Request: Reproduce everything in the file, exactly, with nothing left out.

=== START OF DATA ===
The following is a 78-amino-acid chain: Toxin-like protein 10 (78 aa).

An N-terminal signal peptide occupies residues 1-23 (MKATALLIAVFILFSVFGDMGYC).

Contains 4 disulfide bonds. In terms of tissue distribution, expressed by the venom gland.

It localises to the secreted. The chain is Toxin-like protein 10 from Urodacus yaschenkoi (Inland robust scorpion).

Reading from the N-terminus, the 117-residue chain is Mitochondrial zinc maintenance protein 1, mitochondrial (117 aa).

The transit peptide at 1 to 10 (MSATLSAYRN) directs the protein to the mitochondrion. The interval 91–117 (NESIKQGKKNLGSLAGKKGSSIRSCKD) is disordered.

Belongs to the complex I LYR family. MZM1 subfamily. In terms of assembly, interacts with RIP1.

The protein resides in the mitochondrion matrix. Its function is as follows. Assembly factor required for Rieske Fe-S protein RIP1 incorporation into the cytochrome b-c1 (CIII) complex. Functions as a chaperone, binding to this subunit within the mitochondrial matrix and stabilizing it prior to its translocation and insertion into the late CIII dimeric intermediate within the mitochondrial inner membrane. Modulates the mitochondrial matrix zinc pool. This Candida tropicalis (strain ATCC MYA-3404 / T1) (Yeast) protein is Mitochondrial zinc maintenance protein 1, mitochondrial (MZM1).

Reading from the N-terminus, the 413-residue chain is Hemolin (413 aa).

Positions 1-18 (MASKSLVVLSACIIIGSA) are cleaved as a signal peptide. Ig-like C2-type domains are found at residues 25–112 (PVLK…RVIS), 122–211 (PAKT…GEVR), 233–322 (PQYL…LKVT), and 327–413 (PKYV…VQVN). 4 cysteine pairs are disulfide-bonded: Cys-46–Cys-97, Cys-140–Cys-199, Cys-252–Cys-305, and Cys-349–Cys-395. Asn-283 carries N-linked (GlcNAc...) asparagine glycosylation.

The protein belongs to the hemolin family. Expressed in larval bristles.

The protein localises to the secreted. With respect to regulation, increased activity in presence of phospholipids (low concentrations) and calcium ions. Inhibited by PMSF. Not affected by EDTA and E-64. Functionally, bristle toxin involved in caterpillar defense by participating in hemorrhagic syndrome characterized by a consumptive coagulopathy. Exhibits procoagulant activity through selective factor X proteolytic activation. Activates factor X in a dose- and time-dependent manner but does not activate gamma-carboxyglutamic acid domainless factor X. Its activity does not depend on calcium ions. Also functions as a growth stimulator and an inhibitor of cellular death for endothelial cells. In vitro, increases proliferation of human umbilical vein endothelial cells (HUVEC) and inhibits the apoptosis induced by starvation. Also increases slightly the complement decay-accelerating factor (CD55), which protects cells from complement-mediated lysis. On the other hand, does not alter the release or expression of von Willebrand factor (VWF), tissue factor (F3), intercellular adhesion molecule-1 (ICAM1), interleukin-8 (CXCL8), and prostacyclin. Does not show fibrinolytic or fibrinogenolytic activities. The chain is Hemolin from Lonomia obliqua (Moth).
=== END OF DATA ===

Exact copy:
The following is a 78-amino-acid chain: Toxin-like protein 10 (78 aa).

An N-terminal signal peptide occupies residues 1-23 (MKATALLIAVFILFSVFGDMGYC).

Contains 4 disulfide bonds. In terms of tissue distribution, expressed by the venom gland.

It localises to the secreted. The chain is Toxin-like protein 10 from Urodacus yaschenkoi (Inland robust scorpion).

Reading from the N-terminus, the 117-residue chain is Mitochondrial zinc maintenance protein 1, mitochondrial (117 aa).

The transit peptide at 1 to 10 (MSATLSAYRN) directs the protein to the mitochondrion. The interval 91–117 (NESIKQGKKNLGSLAGKKGSSIRSCKD) is disordered.

Belongs to the complex I LYR family. MZM1 subfamily. In terms of assembly, interacts with RIP1.

The protein resides in the mitochondrion matrix. Its function is as follows. Assembly factor required for Rieske Fe-S protein RIP1 incorporation into the cytochrome b-c1 (CIII) complex. Functions as a chaperone, binding to this subunit within the mitochondrial matrix and stabilizing it prior to its translocation and insertion into the late CIII dimeric intermediate within the mitochondrial inner membrane. Modulates the mitochondrial matrix zinc pool. This Candida tropicalis (strain ATCC MYA-3404 / T1) (Yeast) protein is Mitochondrial zinc maintenance protein 1, mitochondrial (MZM1).

Reading from the N-terminus, the 413-residue chain is Hemolin (413 aa).

Positions 1-18 (MASKSLVVLSACIIIGSA) are cleaved as a signal peptide. Ig-like C2-type domains are found at residues 25–112 (PVLK…RVIS), 122–211 (PAKT…GEVR), 233–322 (PQYL…LKVT), and 327–413 (PKYV…VQVN). 4 cysteine pairs are disulfide-bonded: Cys-46–Cys-97, Cys-140–Cys-199, Cys-252–Cys-305, and Cys-349–Cys-395. Asn-283 carries N-linked (GlcNAc...) asparagine glycosylation.

The protein belongs to the hemolin family. Expressed in larval bristles.

The protein localises to the secreted. With respect to regulation, increased activity in presence of phospholipids (low concentrations) and calcium ions. Inhibited by PMSF. Not affected by EDTA and E-64. Functionally, bristle toxin involved in caterpillar defense by participating in hemorrhagic syndrome characterized by a consumptive coagulopathy. Exhibits procoagulant activity through selective factor X proteolytic activation. Activates factor X in a dose- and time-dependent manner but does not activate gamma-carboxyglutamic acid domainless factor X. Its activity does not depend on calcium ions. Also functions as a growth stimulator and an inhibitor of cellular death for endothelial cells. In vitro, increases proliferation of human umbilical vein endothelial cells (HUVEC) and inhibits the apoptosis induced by starvation. Also increases slightly the complement decay-accelerating factor (CD55), which protects cells from complement-mediated lysis. On the other hand, does not alter the release or expression of von Willebrand factor (VWF), tissue factor (F3), intercellular adhesion molecule-1 (ICAM1), interleukin-8 (CXCL8), and prostacyclin. Does not show fibrinolytic or fibrinogenolytic activities. The chain is Hemolin from Lonomia obliqua (Moth).